With the Wafi-Golpu project looking set to get the green light this year, and a number of other projects going ahead or looking to expand, Corbett says things are looking good for the sector.

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Geopacific to fully acquire PNG gold project

Matt Birney | The West Australian | 8 March 2019

ASX listed gold developer Geopacific Resources is set to scoop up the remaining 7% of its JV holding with Kula Gold Ltd it does not already control, giving it full ownership of the emerging Woodlark gold project in PNG.

The timing appears to be quite strategic, with the company’s November DFS for the project delivering strong economic and technical outcomes at a base case scenario using an AUD$1,650 per ounce gold price.

With gold trading 10% higher than that this week, those outcomes are looking rosier by the day.

Back in January, Geopacific’s Managing Director Ron Heeks set it out plainly saying: “… every AUD$10 increase in the gold price is an additional ~AUD$10m in revenue which is a considerable upside for the +1million ounce project optimised at ~AUD$150 less than the current market.”

In fact, a gold price of AUD$1,800 per ounce delivers over AUD$140m in additional free cash to the project over its initial project mine life.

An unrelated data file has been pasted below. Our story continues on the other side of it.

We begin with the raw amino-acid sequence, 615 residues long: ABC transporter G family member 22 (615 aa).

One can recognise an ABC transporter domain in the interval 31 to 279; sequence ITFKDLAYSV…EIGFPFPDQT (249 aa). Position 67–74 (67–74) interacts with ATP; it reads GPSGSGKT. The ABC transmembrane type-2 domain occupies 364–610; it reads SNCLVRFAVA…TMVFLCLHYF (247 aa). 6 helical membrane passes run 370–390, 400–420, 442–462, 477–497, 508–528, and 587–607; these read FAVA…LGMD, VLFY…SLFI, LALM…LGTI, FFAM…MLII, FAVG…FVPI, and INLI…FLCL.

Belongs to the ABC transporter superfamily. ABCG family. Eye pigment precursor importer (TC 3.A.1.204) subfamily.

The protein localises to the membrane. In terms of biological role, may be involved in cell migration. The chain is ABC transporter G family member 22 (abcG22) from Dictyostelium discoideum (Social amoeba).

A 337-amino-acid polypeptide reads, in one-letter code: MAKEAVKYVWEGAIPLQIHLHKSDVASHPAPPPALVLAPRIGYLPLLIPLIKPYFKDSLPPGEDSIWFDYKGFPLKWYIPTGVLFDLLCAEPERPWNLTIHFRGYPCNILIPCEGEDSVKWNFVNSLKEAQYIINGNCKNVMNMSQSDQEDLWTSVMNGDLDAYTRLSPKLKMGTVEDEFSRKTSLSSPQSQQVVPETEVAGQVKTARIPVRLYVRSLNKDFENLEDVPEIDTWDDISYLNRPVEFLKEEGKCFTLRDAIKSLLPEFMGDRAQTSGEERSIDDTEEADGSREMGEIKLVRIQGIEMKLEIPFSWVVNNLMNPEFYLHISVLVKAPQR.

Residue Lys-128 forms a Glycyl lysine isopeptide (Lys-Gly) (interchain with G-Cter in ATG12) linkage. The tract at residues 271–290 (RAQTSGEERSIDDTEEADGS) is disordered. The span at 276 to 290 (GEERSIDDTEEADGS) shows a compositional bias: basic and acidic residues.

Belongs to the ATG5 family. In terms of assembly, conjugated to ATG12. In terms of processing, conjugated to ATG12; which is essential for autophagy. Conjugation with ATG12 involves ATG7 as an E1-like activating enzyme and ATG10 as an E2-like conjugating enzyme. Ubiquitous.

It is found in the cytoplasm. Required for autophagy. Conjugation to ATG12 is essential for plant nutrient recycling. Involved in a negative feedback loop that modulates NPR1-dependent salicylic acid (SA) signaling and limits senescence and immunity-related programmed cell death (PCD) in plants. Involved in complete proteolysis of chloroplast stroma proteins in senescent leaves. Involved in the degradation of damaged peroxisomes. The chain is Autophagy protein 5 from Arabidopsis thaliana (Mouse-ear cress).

Mr Heeks added this week: “Acquiring 100% direct interest in Woodlark is a positive step in the project’s development pathway. The simplified ownership structure enhances its attractiveness to potential financiers and positions it to take advantage of the growing AUD$ margin as projected revenues and most costs are to be in Australian dollars.”

“Ownership consolidation takes place as the gold price moves well above the DFS pricing assumption of AUD$1,650/oz.”

The company tabled an excellent set of numbers in last year’s Woodlark DFS, headlined by $257m in free cash the project generates in the first five years, or about $51m per year post-tax for the same period.

The study delineated an initial project mine life of 13 years, producing nearly 1 million ounces of gold and spitting out an average of $26m post-tax annually for the life of the mine.

The project produces a post-tax NPV of $197m and an IRR of 29% and post-tax capital payback is estimated to be just over two years.